La Voz Que Clama en el Desierto is a cooperative in San Juan La Laguna, on the southwestern shore of Guatemala's Lake Atitlán. More commonly referred to as La Voz, the co-op's full name translates to “The Voice that Cries out in the Desert” — a reference to San Juan’s patron saint, St. John the Baptist, who the Bible tells stories of preaching in the desert.
La Voz was created by a handful of young families in the late 1970s. Because the law dictated that a cooperative must be a minimum of 25 people, each farmer also registered his wife, to help meet the quota. They were determined to improve their quality of life, and life in their town, and they began embracing organic principles. La Voz became certified Organic in 1993, and today ut has at least 161 members, 61 of whom are women. (That the 61 women own their own land is a rarity in Guatemala.)
Visiting La Voz
Guatemalan's Western Highlands produce some of the most distinctively flavored coffees in the world. La Voz's Arabica trees are cultivated in rich, volcanic soil under a diverse canopy of shade trees. With a variety of of native species, the trees are home to a wealth of migratory bird species.
La Voz members produce coffee on small plots (1 or 2 hectares each) that are individually owned and maintained. Ripened coffee is harvested by family members and other co-op associates. Sacks of coffee cherries are manually carried to the communal wet-processing mill where La Voz's management oversees de-pulping, fermentation and patio drying. Several years ago, it tiled its fermentation tanks, which notably improved cup quality.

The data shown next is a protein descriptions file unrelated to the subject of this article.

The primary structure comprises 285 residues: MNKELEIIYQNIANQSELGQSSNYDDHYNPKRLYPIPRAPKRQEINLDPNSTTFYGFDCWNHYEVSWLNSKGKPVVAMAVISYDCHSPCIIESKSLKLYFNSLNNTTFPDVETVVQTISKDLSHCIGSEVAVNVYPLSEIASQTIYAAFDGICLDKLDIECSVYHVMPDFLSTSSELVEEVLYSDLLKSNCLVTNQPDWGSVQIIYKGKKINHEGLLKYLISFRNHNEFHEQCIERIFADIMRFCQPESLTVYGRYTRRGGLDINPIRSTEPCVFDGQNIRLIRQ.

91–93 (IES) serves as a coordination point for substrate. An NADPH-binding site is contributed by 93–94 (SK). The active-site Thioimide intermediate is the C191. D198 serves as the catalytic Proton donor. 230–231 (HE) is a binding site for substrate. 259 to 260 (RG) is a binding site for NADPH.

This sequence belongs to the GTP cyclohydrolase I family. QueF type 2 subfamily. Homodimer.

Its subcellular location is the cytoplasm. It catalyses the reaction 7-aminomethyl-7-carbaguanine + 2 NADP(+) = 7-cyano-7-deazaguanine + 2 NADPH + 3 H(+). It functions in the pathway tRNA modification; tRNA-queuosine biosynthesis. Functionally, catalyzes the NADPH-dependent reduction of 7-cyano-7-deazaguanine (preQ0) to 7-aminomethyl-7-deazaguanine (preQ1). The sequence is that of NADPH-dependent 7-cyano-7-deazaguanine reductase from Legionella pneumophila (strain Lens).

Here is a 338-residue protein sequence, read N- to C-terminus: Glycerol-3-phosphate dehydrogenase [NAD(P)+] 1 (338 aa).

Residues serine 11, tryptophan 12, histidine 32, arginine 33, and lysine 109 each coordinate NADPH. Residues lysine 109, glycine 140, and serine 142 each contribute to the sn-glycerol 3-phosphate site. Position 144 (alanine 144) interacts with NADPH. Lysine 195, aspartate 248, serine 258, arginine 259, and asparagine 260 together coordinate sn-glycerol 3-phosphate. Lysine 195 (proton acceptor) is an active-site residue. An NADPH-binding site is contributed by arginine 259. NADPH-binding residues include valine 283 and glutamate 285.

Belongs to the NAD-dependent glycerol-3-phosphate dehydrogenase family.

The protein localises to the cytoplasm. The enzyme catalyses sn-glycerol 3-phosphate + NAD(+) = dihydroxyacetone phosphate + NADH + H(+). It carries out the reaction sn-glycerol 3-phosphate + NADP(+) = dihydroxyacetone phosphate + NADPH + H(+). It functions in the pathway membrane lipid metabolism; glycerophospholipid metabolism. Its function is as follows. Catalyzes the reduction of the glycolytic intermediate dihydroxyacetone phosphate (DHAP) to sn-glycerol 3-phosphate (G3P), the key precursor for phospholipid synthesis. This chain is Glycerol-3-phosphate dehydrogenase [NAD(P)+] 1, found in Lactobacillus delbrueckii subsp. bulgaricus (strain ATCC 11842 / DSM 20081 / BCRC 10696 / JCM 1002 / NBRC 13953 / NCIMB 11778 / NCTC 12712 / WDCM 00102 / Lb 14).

La Voz takes great pride in its ability to control quality and deliver its coffee to North America on a consistent and reliable basis. InterAmerican traders have visited La Voz many times over the years, and each time they're thrilled to witness its successful ability to invest in its members' quality, future and growth.
The co-op now runs a café, with its own roasted coffee, in Panajachel, a tourist-encouraging town at the doorstep where boat-travelers exit the lake. A short ride uphill from the town, La Voz welcomes visitors to a tour of its mill — including its tidy drying patios, a new health center for members and a second café.
On our most recent visit, one café worker graciously prepared a pour-over, showing off skills she had honed practicing for a recent Chemex-based competition. In the words of now 82-year-old Don Domingo Cholotio Quic, one of the 25 founding members, “You reap what you sow.”
Cupping notes: Bright acidity, creamy body; milk chocolate, citrus fruits, green apple.